Said Show Do Learning Styles - RonaldMah

Ronald Mah, M.A., Ph.D.
Licensed Marriage & Family Therapist,
Consultant/Trainer/Author
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“Said it,” “Showed it,” and “Do it”
Learning Styles
The teacher repeated the instructions.  Juanita seemed to be attentive.  Whenever the teacher spoke, Juanita was very receptive and gazed intently at her.  However, Juanita often didn’t follow instructions.  Frustrated, she would become quiet and withdrawn.

The teacher showed the children how to assemble the science kit.  Art seemed to be attentive.  Art was eager do the science project and his eyes darted over the components with excitement.  However, Art had trouble following the instructions.  Unsuccessful with putting it together, he would get “creative” and find ways to play with the parts, often distracting or antagonizing the other kids.

Juanita listened and watched as the teacher explained the process while showing her on the worksheet where the different answers went.  Juanita could follow the instructions, because the auditory instructions when supplemented by visual cues made more sense to her.  Juanita had a stronger visual learning style than auditory learning style.  

As the teacher showed the children how to assemble the kit, she instructed everyone including Art to pick up the two pieces that fit together.  It took him a couple of tries twisting the pieces this way and that, but he was able to put them together.  Watching, listening, and doing it at the same time worked best for him.  As a motor-kinesthetic learner, hands on strategies worked best for Art to learn new things.

Learning style theories assert that individuals can have stronger and weaker styles of learning.  By identifying the learning style, instruction can be directed to it.  The child will learn more efficiently and with more depth.  Auditory, visual, and motor-kinesthetic learning are a way to look for strengths and weaknesses in a child's learning style.  Teachers should examine their learning/teaching styles for effectiveness, rather than just blame children for academic failures. Children are not normally aware of their learning styles and not able to adapt when necessary. Failure and frustration for adults and children, lowered self-esteem, and acting out behavior may increase.  

Children labeled as "hyper" are often motor-kinesthetic learners, using their senses, especially touching and moving about.  Adults may value quiet attentiveness in a more visual and/or auditory style.  Teachers as a group may be more visually oriented, and auditory oriented secondarily, missing connection to the motor kinesthetic learner.  With misconnection and frustration, the child intensifies motor-kinesthetic behavior, becoming a classroom management problem.  He/she becomes labeled as "immature" and/or "bad" and/or "hyper."

Some individuals have very distinct strengths in one style and very distinct weaknesses in the other two.  Others are more balanced with relative strength in two or even all three learning styles, with a relative weakness in the remaining style or no weakness at all.  Juanita and Art had teachers who “said it,” “showed it,” and let the kids “do it,” as a matter of consistent teaching style.  They also adapted and emphasized a particular style with kids like Juanita and Art once they recognized their learning styles.  Children didn’t get smarter or dumber from year to year, but may have had a match or mismatch between their learning styles and a teacher’s learning/teaching styles.  Children who are frustrated academically often behaviorally act out.  Thus academically and behaviorally, they have “good year” and “bad year” experiences.  Juanita and Art can learn the material with such an adaptive teacher approach, but not learn to be adaptive by themselves.  Children should be taught how to use and accentuate strengths and to minimize and compensate for weaknesses.  Compensation for relative weaknesses in a learning style can come from using techniques that emphasize stronger learning styles, or by using techniques that increase the receptivity of the weaker style.  For example, a person who is weaker in the auditory learning may be taught to use visual cues, including note taking eventually. A strong motor-kinesthetic learner should be encouraged verbalize while engaged in hands-on learning.  Manipulatives would make mathematics concepts more tangible to the motor-kinesthetic learner.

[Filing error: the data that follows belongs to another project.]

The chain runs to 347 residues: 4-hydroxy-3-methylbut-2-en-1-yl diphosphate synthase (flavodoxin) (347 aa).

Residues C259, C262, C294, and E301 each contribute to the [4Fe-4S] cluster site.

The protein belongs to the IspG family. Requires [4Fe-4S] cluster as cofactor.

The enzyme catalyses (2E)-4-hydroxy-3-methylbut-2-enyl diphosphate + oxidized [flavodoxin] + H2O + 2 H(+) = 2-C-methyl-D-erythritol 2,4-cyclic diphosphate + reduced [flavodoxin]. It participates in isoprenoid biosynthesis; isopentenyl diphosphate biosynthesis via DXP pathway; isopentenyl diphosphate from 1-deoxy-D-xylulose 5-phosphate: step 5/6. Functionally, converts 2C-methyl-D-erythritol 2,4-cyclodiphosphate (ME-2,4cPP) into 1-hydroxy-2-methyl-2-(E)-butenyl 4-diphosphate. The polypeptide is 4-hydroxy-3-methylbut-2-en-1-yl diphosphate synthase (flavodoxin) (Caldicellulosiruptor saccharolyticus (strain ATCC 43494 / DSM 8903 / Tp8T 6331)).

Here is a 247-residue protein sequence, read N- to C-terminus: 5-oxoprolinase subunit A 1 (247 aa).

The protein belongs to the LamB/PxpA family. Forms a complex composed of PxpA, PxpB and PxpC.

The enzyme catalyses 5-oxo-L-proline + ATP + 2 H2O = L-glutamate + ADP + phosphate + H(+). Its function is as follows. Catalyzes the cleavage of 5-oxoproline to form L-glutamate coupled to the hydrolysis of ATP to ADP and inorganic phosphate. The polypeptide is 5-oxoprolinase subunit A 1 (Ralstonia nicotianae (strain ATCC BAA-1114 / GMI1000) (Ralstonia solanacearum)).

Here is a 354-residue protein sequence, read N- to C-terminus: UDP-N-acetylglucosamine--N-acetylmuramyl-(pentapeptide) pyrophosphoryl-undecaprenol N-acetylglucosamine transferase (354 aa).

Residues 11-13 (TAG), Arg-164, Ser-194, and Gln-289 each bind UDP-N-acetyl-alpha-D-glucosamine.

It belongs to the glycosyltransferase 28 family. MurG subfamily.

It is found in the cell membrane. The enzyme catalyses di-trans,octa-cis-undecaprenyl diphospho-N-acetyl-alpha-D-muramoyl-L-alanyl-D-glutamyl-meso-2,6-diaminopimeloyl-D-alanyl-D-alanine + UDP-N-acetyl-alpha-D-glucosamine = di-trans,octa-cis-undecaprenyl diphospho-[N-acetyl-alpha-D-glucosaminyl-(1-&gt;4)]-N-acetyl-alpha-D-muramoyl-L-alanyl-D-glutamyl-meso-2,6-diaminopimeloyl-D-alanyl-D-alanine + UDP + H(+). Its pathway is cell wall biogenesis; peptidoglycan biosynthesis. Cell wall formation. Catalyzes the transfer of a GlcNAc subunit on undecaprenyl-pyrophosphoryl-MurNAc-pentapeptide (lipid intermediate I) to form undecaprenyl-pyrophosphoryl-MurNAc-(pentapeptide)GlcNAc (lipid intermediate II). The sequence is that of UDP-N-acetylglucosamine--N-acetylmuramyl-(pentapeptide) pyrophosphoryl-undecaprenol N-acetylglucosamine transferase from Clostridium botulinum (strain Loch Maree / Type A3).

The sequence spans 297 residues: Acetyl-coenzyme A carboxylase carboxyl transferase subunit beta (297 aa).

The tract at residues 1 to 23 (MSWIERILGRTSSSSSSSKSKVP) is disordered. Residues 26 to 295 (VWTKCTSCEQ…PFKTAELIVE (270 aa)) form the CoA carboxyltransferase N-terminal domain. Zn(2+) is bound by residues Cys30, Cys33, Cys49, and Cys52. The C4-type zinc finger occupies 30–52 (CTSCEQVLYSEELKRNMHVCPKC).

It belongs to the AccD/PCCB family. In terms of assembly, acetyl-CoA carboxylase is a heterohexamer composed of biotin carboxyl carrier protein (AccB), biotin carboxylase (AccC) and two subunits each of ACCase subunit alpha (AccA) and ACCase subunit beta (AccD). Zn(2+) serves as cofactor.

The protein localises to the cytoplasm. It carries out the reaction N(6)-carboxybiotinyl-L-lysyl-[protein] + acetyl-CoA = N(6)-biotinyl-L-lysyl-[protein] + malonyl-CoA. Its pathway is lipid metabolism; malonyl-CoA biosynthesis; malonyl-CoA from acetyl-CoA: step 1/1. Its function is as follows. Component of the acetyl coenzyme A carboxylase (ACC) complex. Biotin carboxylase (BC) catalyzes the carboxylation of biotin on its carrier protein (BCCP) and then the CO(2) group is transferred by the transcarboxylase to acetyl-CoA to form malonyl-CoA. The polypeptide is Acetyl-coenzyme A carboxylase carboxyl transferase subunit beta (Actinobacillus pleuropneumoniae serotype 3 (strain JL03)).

Teachers help children successfully learn.  Teachers can also help children to become successful learners.  Adult understanding learning styles serves children becoming successful learners.

Auditory (listening) Strengths:
 Spelling, Phonics, Vocabulary, Ten Verbal Excuses, Talks a lot,
Reads out loud well.

Auditory (listening) Weaknesses:
 Poor Reading, Poor Following Directions, Can't Hear Differences
between sounds, Says "gizmo", "whosit", Poor comprehension.

Visual (seeing) Strengths:
 Enjoys books w/ pictures, Recalls location of objects, Comments on clothing, Puzzles, Drawings, Notice/comment on visual detail.

Visual (seeing) Weaknesses:
 Short attention for paper/pencil tasks, Poor printing, Poor visual memory, Poor spacing when writing, Skip words when reading aloud.

Motor Kinesthetic (movement, touch) Strengths:
Bear hugs, Thump buddies on back, Loves climbing, Touch everything, Makes airplanes & fans from paper, Loves clay, sandbox.

Motor Kinesthetic (movement, touch) Weaknesses:
Illegible handwriting, Dislikes drawing, Awkward, clumsy, Poor speech, Lacks interests other than TV, Exhibit body tension.

ADDRESS:
433 Estudillo Ave., #305
San Leandro, CA 94577-4915
Ronald Mah, M.A., Ph.D.
Licensed Marriage & Family Therapist, MFT32136
CONTACT INFORMATION:
phone: (510) 614-5641
fax: (510) 889-6553
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